Aspen Hall of Fame to honor Beattie, Soldner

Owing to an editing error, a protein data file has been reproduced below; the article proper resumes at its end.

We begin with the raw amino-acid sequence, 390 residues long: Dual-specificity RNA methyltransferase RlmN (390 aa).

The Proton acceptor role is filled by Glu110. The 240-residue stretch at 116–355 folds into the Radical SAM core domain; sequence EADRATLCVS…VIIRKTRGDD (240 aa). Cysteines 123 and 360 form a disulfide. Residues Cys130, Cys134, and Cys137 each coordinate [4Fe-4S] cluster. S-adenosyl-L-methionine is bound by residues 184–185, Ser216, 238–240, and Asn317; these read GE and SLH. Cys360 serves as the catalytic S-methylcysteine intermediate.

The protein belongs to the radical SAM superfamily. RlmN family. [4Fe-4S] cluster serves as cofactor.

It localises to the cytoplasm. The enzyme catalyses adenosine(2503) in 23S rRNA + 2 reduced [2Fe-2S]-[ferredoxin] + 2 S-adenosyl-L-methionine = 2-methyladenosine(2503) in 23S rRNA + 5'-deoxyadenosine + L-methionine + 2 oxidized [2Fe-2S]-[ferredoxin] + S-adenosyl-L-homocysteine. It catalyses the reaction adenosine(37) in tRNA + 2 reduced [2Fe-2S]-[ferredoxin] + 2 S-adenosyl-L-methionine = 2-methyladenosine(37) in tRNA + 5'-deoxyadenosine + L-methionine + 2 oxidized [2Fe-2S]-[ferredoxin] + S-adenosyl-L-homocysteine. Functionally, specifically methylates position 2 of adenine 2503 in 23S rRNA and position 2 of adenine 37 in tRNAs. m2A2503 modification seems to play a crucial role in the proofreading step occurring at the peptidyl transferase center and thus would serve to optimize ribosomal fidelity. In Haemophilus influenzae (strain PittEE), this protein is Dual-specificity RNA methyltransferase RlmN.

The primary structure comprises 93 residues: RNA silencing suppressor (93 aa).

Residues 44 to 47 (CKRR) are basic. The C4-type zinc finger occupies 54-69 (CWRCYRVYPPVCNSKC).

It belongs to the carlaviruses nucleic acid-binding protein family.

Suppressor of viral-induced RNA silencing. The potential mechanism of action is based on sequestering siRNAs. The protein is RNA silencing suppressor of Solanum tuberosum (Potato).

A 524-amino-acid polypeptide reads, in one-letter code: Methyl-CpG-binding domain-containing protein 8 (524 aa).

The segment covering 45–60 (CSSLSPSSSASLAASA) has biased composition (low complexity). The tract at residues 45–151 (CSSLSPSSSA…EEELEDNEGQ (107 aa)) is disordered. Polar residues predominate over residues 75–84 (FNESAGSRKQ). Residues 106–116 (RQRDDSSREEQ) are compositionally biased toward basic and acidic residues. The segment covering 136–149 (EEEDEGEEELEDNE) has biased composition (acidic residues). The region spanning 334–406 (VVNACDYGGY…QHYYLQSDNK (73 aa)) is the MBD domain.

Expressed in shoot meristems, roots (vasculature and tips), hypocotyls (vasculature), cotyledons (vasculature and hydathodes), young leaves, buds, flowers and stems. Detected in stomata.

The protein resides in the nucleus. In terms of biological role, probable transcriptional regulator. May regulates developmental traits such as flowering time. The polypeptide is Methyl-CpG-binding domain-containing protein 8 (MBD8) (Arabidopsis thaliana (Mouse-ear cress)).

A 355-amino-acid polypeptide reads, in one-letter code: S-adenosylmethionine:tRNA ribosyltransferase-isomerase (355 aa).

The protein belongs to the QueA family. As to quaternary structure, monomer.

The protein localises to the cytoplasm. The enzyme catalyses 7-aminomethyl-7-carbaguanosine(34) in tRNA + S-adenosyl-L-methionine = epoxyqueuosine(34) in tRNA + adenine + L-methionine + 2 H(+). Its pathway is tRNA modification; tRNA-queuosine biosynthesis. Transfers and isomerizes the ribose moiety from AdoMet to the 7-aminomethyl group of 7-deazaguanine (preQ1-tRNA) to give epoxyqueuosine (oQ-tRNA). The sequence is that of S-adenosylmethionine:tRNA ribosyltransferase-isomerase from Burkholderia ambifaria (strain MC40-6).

Former U.S. Ski Team coach and ABC Sports announcer Bob Beattie, and Anderson Ranch founder and acclaimed ceramicist Paul Soldner will be inducted into the Aspen Hall of Fame in October. Beattie coached the U.S. Ski Team from 1961-69 and developed America’s first Olympic-medal skiers in Billy Kidd and Jimmy Heuga, who won silver and bronze, respectively, in the 1964 games in Innsbruck, Austria. Later, Beattie’s voice became synonymous with Olympic skiing as the announcer of the 1976, 1980 and 1984 games for ABC’s Wide World of Sports. He made the National Standard Race (NASTAR) wildly popular in his 30 years as commissioner and is also partly responsible for the creation of the World Cup. Locally, Beattie encouraged a partnership between the Aspen Valley Ski Club and Aspen Skiing Co. to offer ski school to all children in the valley with a “no child left behind” philosophy. As a result, generous scholarships are offered and the opportunity to ski and snowboard is now available to children valleywide. Soldner, 83, created Anderson Ranch in 1966. Originally called the Center of the Hand, the facility has become one of Aspen’s most important art galleries and schools. Soldner is internationally known as the father of “American Raku,” a unique firing technique in ceramics.His love for art blossomed following his service in the Army, which included three and a half years as a medic in World War II. He will participate in an art exhibition in Greece that will coincide with the 2004 Summer Olympic celebrations. Local filmmakers Greg Poschman and Edgar Boyles are producing oral history video profiles about Beattie and Soldner to be premiered at the Hall of Fame banquet on Saturday, Oct. 23, at the Hotel Jerome. The Aspen Hall of Fame was started in 1987 as part of the Aspen Skiing Co.’s 40th anniversary of skiing celebration.
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